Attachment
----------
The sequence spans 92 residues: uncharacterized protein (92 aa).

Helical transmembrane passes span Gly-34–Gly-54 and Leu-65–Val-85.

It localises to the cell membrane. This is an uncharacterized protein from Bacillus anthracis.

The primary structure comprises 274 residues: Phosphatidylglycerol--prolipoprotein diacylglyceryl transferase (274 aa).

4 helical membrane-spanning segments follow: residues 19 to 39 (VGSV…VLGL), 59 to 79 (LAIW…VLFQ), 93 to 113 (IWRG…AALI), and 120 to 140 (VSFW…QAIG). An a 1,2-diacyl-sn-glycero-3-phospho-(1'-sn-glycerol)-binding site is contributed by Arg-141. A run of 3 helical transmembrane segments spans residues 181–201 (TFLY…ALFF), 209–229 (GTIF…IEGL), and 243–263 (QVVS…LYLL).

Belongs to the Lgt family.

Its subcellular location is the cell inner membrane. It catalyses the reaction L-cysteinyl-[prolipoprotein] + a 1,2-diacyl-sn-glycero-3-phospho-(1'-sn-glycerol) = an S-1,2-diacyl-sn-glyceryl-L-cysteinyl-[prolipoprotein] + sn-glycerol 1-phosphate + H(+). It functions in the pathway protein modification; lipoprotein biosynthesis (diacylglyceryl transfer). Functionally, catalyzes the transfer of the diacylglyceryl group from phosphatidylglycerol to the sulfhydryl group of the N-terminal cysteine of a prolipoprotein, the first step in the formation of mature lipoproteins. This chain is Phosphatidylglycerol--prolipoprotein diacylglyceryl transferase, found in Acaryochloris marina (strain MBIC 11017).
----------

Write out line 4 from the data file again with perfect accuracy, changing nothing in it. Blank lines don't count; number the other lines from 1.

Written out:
The primary structure comprises 274 residues: Phosphatidylglycerol--prolipoprotein diacylglyceryl transferase (274 aa).